About 1 billion people in the world live without electricity.
In 2015, the United Nations announced an ambitious agenda of 17 Sustainable Development Goals aimed at eradicating poverty, fighting inequality and tackling climate change. The effort officially launched in January 2016.
Goal 7 is to ensure access to affordable, reliable, sustainable and modern energy for all.
Two years on, several multinational energy companies have become involved, or increased efforts already under way, with initiatives aimed at bringing Goal 7 to reality for about 200 million people, mostly in least-developed counties.
Some of the companies that have announced major electrification efforts include Shell, Total, Schneider Electric and Engie.
Speaking late last year at the One Young World conference in The Hague, the Netherlands, Ben van Beurden, CEO of Shell, discussed the company’s ambition to provide electricity to 100 million people who do not have a modern connection by 2030.
“Real, sustainable change takes passion. It takes determination. It also takes money,” he said.
“And when I say ‘money’ I want to be clear. I do not mean charity, although that is important. No, I mean investment. Investment in businesses that provide something people want at a price they can afford. That is how to achieve scale and sustainability.
“I want Shell to provide energy to those who do not have it today and I want that to become a significant part of Shell’s business,” he said.
Van Beurden said Shell has begun investing in Africa and Asia, helping turn startups into substantial businesses and encouraging innovation.
“It is investment worth making in a market worth serving. Because these future 100 million customers already spend money on energy,” he said.
The problem, he said, is that they can’t buy reliable supplies, being forced to spend their money on kerosene for lamps, diesel generators and unreliable grid connections.
He noted Shell’s investment in SolarNow, a Dutch company providing solar energy and financing solutions in East Africa.
“(SolarNow) sells systems which link a solar panel to the sort of battery you get in a standard car. These can provide light, charge phones and power a radio, television or fridge,” Van Beurden said.
“Another example is SunFunder, which finds finance for innovative solar companies dedicated to transforming remote, off-grid communities.
“And we have invested in Husk. This is a company that puts together larger systems, so-called mini-grids, that can power whole villages. It combines solar power with a back-up system which turns crop waste into natural gas,” he said.
“This change, this energy, improves lives for families, for communities and for entire countries.”
Total reports that it is helping ensure sustained access to energy through “social entrepreneurship.”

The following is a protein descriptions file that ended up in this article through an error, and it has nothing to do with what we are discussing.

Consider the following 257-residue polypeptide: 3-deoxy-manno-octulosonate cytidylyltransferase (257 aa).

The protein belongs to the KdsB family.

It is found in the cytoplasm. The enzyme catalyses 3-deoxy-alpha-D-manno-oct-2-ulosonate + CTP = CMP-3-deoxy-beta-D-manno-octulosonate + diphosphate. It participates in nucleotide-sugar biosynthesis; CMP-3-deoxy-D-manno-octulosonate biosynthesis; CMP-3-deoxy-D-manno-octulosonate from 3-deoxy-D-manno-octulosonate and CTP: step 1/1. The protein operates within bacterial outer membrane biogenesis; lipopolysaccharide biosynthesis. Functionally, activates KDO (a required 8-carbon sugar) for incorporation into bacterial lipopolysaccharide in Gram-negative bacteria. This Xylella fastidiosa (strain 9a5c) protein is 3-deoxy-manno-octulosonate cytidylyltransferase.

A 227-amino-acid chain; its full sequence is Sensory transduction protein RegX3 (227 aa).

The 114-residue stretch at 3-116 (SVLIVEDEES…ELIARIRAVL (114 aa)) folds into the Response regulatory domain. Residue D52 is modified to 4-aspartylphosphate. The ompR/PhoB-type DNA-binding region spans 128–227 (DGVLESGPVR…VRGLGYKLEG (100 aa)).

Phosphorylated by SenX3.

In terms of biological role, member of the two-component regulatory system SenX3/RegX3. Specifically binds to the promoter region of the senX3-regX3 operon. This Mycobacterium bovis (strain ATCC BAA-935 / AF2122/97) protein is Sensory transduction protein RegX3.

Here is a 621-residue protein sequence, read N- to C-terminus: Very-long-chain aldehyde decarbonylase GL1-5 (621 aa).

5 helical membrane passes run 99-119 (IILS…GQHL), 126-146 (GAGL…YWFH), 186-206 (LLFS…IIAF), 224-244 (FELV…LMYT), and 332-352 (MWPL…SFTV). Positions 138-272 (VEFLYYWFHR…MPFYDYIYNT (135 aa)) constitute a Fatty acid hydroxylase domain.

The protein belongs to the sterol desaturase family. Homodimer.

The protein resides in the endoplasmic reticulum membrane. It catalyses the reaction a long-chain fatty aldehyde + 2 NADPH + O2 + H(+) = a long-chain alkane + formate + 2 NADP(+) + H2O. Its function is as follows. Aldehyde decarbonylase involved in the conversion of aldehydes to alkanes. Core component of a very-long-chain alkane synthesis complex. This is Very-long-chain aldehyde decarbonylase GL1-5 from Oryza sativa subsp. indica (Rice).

“Ultimately this requires modern solutions adapted to the individual needs of disadvantaged communities throughout the world,” the company said.
The company said its affiliates have been involved in various projects to provide access to energy to fuel-disadvantaged communities for more than a decade, including by recovering associated gas at its facilities and photovoltaic technology.
Total said it hopes to reach 25 million people in Africa by 2020 with its solar products.
“In the future, the countries most in need of energy will be those where access is currently limited and which have a high carbon energy mix. Giving these communities the widest possible access to cleaner energy is a key factor in the fight against climate change,” the company said.
Awango by Total is a range of photovoltaic solar products and services is designed for communities that don’t have access to energy.
“New products and services are being developed to meet the needs of communities with little or no access to the grid. For example, we are testing fans and cooking equipment that would allow people to reduce air pollution when preparing their meals or cooling off their homes. Digital, micro-payment solutions based on the ‘pay as you go’ concept are also being considered,” Total said.
Other Companies’ Efforts
Schneider Electric reported that it is halfway toward its goal of connecting 50 million new households to electricity by 2025.
The company said it hopes to train 120,000 underprivileged people in energy management by 2025. Other efforts include backing social entrepreneurs, including a pilot project to increase women participation in the field of access to energy, and multimillion-dollar investments to support innovative energy solutions and stimulate economic development across Africa by providing energy access to one million people by 2020.
French multinational Engie’s internal mini-grid company, PowerCorner, plans to power 40,000 homes in Tanzania by 2020.
EDF also is active in increasing electricity access in south African through partnerships with such companies as KES and Energie Rurale Africaine.